entertainment

Famous mother convinces media to give her some privacy.

UPDATE: Kristen Bell and her husband Dax Shephard have just made seriously impressive progress in their campaign to stop paparazzi photos of celebrity children from being published in magazines, online, and on TV.

People magazine, Just Jared website and Entertainment Tonight News have all pledged not to use photographs of children.

This is what People editorial director Jess Cagle had to say about their decision to boycott pics of famous kids: “Kristen Bell and Dax Shepherd have made the media more sensitive to the brutal tactics some freelance photographers use to get even the most innocent-looking shots of celebs’ kids at play.”

The publication says they “would not publish photos of celebs’ kids taken against their parents’ wishes, in print or online.”

This is a massive victory for new mum and dad Bell and Shepherd. This is what Dax tweeted today:

Here’s how Kristen and Dax got some of the biggest players in entertainment news to commit to their cause. What do you think: amazing or just famous-person nonsense?

Kristen Bell recently declared war on the paparazzi.

The 33-year-old Veronica Mars actress is on a mission: to protect the privacy of famous people’s children.

She’s calling on fans to boycott magazines that publish photographs of celebrities with their kids, arguing that the scandal-hungry media has gone too far.

“They’re fucking crazy people. I mean, this is what killed Princess Diana,” Bell says about the omnipresence of paparazzi.

Bell and her husband, 39-year-old actor/comedian Dax Shepard, are relatively new parents. They welcomed baby girl Lincoln to the world in March 2013, and it’s completely changed the way they want to handle their fame.

Where they tolerated the attention of paparazzi as free-flying celebrities and even as a couple, now that Bell’s a mama, she has a huge problem with the flock of male photographers stalking her family for photos.

She’s not alone. Jennifer Garner and Halle Berry are both world-famous actresses with children they want to shield from their own fame. They helped to pass an anti-paparazzi bill in the US last year, and they’re on board with Bell’s campaign.

Kristen and her husband Dax Shepard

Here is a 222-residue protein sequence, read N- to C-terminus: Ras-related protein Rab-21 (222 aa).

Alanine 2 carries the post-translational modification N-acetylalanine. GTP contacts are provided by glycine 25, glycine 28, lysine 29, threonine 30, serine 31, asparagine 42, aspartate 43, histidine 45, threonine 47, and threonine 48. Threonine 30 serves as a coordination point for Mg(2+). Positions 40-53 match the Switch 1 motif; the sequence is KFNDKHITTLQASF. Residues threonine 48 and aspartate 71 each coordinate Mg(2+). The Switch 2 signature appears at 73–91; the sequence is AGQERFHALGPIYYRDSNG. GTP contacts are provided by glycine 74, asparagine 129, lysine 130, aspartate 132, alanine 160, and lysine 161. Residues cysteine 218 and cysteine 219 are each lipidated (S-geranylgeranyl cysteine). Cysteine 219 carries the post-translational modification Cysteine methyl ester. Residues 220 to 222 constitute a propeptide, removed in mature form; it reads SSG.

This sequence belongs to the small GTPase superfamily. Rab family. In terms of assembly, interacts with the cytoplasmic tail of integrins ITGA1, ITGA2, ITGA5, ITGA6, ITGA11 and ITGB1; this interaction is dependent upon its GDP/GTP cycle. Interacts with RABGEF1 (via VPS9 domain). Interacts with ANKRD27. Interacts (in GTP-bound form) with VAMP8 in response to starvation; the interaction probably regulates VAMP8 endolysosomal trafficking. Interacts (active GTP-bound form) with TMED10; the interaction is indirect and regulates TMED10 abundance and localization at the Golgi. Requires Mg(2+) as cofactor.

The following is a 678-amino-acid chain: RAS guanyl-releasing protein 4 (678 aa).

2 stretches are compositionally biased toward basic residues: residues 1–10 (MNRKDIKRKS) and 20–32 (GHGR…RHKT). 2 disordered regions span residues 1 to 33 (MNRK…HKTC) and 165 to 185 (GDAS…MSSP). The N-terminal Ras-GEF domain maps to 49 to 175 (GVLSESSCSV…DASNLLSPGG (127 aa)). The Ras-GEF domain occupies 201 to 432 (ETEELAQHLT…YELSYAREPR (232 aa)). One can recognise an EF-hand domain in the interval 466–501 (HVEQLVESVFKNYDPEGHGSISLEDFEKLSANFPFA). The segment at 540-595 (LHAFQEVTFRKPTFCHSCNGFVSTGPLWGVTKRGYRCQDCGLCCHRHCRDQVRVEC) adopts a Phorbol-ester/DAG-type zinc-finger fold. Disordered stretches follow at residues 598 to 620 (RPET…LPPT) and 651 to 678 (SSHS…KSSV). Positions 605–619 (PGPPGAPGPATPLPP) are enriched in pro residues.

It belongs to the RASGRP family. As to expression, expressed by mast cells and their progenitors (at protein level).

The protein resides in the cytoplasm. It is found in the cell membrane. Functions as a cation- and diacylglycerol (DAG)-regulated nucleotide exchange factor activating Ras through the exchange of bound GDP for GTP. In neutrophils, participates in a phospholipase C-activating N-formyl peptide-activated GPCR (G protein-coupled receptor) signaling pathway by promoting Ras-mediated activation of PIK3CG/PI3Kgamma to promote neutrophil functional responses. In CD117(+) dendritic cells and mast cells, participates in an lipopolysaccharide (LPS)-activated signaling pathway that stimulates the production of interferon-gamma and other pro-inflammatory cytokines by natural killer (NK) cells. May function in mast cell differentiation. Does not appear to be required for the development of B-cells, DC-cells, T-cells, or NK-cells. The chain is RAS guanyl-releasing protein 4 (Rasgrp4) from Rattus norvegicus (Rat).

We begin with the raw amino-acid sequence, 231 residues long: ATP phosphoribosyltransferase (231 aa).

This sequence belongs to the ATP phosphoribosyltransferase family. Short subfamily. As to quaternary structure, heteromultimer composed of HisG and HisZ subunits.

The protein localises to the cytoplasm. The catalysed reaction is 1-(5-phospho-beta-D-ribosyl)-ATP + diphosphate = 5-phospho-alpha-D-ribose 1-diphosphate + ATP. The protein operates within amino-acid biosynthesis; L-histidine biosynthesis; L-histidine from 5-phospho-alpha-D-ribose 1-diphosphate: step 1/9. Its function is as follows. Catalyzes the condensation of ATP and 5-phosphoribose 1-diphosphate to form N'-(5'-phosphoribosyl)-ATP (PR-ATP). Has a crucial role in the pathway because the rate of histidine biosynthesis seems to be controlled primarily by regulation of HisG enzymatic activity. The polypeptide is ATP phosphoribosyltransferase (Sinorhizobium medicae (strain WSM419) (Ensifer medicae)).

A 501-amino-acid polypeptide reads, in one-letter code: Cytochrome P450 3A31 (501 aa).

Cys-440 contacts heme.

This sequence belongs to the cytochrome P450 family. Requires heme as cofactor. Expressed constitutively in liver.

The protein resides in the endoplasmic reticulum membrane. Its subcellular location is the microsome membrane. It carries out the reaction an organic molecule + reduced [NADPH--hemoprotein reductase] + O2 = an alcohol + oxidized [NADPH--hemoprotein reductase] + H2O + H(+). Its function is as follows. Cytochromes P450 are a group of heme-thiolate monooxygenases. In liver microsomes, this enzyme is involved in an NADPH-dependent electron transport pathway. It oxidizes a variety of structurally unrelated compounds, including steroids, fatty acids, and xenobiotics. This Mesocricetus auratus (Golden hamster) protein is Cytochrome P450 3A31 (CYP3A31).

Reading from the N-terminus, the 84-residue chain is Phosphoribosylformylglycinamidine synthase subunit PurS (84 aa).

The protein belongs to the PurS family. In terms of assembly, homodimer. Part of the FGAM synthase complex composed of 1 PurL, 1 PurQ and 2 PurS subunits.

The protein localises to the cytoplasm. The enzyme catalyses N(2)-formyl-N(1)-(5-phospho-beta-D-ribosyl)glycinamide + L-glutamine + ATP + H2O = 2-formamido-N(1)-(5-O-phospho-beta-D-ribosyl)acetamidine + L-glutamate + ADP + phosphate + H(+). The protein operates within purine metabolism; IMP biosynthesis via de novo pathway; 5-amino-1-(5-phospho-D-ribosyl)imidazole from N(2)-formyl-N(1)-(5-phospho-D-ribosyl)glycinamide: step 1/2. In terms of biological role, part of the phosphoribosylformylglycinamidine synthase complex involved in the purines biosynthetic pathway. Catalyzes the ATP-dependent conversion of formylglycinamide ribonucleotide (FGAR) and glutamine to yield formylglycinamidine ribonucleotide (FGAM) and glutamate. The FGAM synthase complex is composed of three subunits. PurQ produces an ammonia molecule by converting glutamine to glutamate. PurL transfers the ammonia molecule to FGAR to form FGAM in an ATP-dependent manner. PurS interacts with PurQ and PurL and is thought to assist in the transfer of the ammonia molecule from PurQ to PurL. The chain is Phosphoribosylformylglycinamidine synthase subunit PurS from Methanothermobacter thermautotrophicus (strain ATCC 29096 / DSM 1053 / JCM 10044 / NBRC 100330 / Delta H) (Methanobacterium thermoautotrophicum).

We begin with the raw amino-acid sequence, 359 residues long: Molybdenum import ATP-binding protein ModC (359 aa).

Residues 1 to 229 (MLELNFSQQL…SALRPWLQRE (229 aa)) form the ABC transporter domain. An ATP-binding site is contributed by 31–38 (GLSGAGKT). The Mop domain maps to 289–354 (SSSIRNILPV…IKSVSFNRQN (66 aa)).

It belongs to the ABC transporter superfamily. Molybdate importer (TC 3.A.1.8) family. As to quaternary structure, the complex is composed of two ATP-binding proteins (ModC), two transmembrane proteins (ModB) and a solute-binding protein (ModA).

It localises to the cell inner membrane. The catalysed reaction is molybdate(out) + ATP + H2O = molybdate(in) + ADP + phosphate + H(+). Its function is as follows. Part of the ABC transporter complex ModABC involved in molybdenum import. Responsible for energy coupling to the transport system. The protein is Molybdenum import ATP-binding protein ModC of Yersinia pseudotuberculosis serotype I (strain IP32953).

Bell’s attack is directly aimed at lurking photographers and the editors who buy their photographs, not the fans themselves. Them, she has faith in.

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“I have confidence that the American public wants to be well-informed consumers. I think if they knew that in order for them to get a picture of a kid at the park, it means that kid was followed by nine strange men, who are yelling and calling him names, for 16 blocks, I think people would choose not to look at the pictures if they knew the psychological impact that has on the kid.”

Bell knows she’s fighting a fierce battle here. Tabloid magazines and gossip websites exist solely on the photos paparazzi sell them, so she’s targeting an entire industry here.

But that hasn’t dampened her determination.

“If you put the face of a 6-year-old on the cover of your magazine, and print ‘Suri’s Hidden Drama,’ you’re an asshole. That’s a 6-year-old! Are you fucking kidding me? What’s wrong with you?”

The Forgetting Sarah Marshall star has been panned for requesting privacy for her children, when she has built her career on the attention of media. Her campaign has been met with the usual criticisms of famous parents: “You knew what you were getting into! This is what fame is!”

And this is Kristen Bell‘s reply: “Look, I’m sorry I didn’t know that my profession would eventually make my child miserable, because if I had, I never would have chosen this career. I would be in [my hometown in] Michigan, trying to be as happy as possible, and feeling good about who I was.”

She also readily acknowledges that she’s peddling a cause that affects only the rich and famous. “There are absolutely bigger issues in the world, and I stand up for a lot of them on a pretty regular basis.”

Which is true – Bell does some great work for charities like Do Something, ASPCA, and Invisible Children. She’s just turning her advocacy skills to support a personal crusade this time.

“The reason I can stand for this confidently is because I do my shit elsewhere. I’ve been to Africa and seen the projects I’ve raised money for. My side of the street is clean. I’m not sleeping on the job here. I just think it’s really important to acknowledge where we’re heading as a culture if we choose to ignore these kinds of issues.”

What do you think? Does Kristen Bell have the right to protect her kids from the paparazzi? Or does it just come with celebrity territory?

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